The nationalization of French energy giant EDF means it is unlikely to initiate future nuclear power projects in the UK, according to a top industry insider
The nationalization of French energy giant EDF means it is unlikely to initiate future nuclear power projects in the UK, according to a leading industry insider.
The developer of Hinkley Point C will instead focus its investment on reactors in France, the source said.
French Prime Minister Elisabeth Borne announced last week that the state will buy the 16 percent of EDF shares it does not already own.
Stepping back: French Prime Minister Elisabeth Borne announced the state will buy the 16 percent of EDF shares it does not already own
EDF, one of the UK’s major providers of electricity to households, will continue to operate Hinckley in Somerset, as well as Sizewell C in Suffolk, which are still subject to UK government approval.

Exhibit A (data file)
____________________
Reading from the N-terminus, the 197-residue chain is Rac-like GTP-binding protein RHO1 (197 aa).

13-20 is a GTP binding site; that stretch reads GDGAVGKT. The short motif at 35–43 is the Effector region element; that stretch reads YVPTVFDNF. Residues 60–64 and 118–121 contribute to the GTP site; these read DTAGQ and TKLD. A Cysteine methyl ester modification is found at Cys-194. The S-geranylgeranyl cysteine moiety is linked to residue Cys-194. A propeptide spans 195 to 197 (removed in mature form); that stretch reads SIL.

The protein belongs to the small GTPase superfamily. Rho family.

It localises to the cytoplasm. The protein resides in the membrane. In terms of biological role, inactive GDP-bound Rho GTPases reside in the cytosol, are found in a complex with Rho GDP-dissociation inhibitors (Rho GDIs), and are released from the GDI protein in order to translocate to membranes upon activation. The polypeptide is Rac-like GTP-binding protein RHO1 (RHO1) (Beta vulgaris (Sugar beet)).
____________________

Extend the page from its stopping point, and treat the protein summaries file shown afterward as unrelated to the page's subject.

But the source said EDF would now shift its focus to France as it grapples with the energy crisis that has gripped Europe, adding: “The chances of investing in another plant in the UK are incredibly slim.
“This is long overdue because full nationalization means it can put more money into French projects without worrying about public aid.”
Many in the industry welcomed the move. Credit rating agency Moody’s said it would provide the French government with “financial means to develop new energy capacity in France, including nuclear power generation.”
France gets 70 percent of its electricity from nuclear power, while British power stations produce just 16 percent of Britain’s supply. President Emmanuel Macron is pushing to build up to six reactors in France.
An EDF spokesman said: “EDF’s UK teams are fully committed to the continued operation and construction of our power stations and renewable energy sources, and to serving our customers.”